Reflections on war and warfare: week 5 (31 March – 6 April 2014)

As of March 2014, we are posting weekly extracts of writings on war and warfare drawn from our manuscript and printed collections. Ranging from items on the Maratha wars to the Second World War, the extracts will reflect opinions both from the battle front and from those at home.

31 March 1856 End of Crimean War
The Treaty of Paris was signed on 30 March 1856, bringing an end to three years of warfare in the Crimea, in which an estimate 300,000 soldiers were killed. The politician and social reformer Lord Shaftesbury was very pious and many of his reflections in his diaries contain a strong moral and religious reflection on events.

“Yesterday Sunday. Peace was signed and the intelligence sent by electric telegraph. The guns announced it to the people. Let us bless the Lord who has brought us out of so many and great dangers, who has shown us such unspeakable and undeserved mercies, and who has taught us how and why to thank Him! May it be a true peace, a lasting peace, a fruitful peace. May it give double energy and double capacity to our thoughts, desires and efforts.”

MS 62 Broadlands Archives SHA/PD/7 Diary of Anthony Ashley Cooper, seventh Earl of Shaftesbury, 31 March 1856

2 April 1918 The struggle for territory at the Western Front

Between March 21st and April 5th, the Ludendorff Offensive was put into full force, resulting in a huge German push in the west driving the British back 40 miles.

“The battle of course is not even over yet. The gain of territory which is perfectly useless and not a village nor house standing on it does not constitute a victory – indeed it can hardly have been worth the terrific price they have paid for it. Whether they have some surprise in store or whether they intend to go on pegging away in a pointless attempt to break through and roll up the line remains to be seen. Every man and every shell is needed by us, we shall certainly hold on and beat them in the end.”

MS 132 AJ 322 1/4 Letter from Basil Henriques to his mother, 2 April 1918

6 April 1812 Storming of Badajoz
Between May 1811 and September 1813 the Allied forces engaged in four major sieges. Siege operations proved one of the least satisfactory aspects of an otherwise successful campaign and resulted in some of the highest casualties suffered by Wellington’s forces during the Peninsular War. The storming of Badajoz took place on 6 April 1812. In the aftermath of the fighting, Wellington was said to have been deeply moved at the sight of the hundreds of bodies piled before the breaches. Much of the bloodshed stemmed from a lack of sufficient resources necessary to conduct a successful siege, such as heavy siege guns and entrenching tools.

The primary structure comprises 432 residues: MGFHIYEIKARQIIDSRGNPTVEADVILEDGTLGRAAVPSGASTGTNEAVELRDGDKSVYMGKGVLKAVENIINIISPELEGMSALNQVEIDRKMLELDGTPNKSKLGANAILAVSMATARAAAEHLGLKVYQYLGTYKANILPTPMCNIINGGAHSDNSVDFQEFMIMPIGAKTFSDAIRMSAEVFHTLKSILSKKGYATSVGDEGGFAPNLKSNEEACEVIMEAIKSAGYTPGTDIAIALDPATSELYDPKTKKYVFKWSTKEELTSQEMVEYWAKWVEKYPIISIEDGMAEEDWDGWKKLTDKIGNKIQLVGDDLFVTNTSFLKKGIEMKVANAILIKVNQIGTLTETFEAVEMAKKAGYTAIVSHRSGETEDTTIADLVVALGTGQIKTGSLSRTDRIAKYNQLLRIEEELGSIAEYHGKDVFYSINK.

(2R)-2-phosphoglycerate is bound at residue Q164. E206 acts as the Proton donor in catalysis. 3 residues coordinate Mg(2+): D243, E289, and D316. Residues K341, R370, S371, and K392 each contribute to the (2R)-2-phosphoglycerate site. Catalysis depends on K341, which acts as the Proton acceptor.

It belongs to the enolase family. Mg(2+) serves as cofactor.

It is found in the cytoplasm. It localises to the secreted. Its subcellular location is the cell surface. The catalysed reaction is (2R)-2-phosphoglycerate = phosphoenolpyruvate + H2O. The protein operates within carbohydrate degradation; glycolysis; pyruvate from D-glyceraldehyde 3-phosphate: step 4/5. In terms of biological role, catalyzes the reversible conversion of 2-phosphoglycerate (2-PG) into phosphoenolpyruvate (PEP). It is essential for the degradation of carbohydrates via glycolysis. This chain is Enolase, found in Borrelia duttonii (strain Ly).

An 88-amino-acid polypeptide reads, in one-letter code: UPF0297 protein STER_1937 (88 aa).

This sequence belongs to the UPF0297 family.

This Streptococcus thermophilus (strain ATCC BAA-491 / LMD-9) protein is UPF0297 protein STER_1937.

“Our loss has been very great; but I send you a letter to Lord Liverpool which accounts for it. The truth is, that, equipped as we are, the British army are not capable of carrying on a regular siege.”

WP1/346 Copy of a letter from General Arthur Wellesley, first Earl of Wellington, camp at Badajoz, to Lieutenant Colonel Torrens, Military Secretary to His Royal Highness the Duke of York, the Commander in Chief, sending accounts of the siege and capture of Badajoz, 7 April 1812

Service as an air raid warden
When the Second World War began, there were fears that Britain would be attacked by air. An air raid was an attack by enemy planes dropping bombs. A warning would be issued when this was about to happen by sirens. When people heard the sirens’ wailing, they went instructed to enter into air raid shelters. It was the job of Air Raid Wardens to supervise the blackout, and report people to the police who continually ignored it. They had to sound the air raid sirens so that everybody knew that they had to get to the shelter, as well as supervising people getting in and out of the air raid shelters. They also had to check that everybody had their gas masks, and that they were all fitting properly, as well as sounding alerts if there was a gas attack. In addition to this, they also had to evacuate people away from unexploded bombs, and report the bombs and other damage to the warden control centre.

Below is a snippet from a pamphlet designed to instruct air raid wardens and the population on the kind of dangers they faced from an air raid and what they could expect.

“A concise, fully illustrated and practical guide for the householder and air-raid warden, ‘Methods of air attack:

1) High Explosive Attacks, involving the use of highly destructive bombs to cause destruction, injury and loss of life.

2) Incendiary Attacks, i.e., the use of fire bombs to cause widespread fires so as to create panic and disorganise essential services, especially the A.R.P. organisation.

3) Gas Attacks, involving the release, from bombs or as spray, of dangerous liquid gases, or poisonous smokes intended to injure or incapacitate the public, to nullify or hamper precautions taken against (1) and (2) and to make difficult the work of rescue and first aid’’.

MS 73 Papers of L. A. Burgess, relating to Burgess’ service as an air raid warden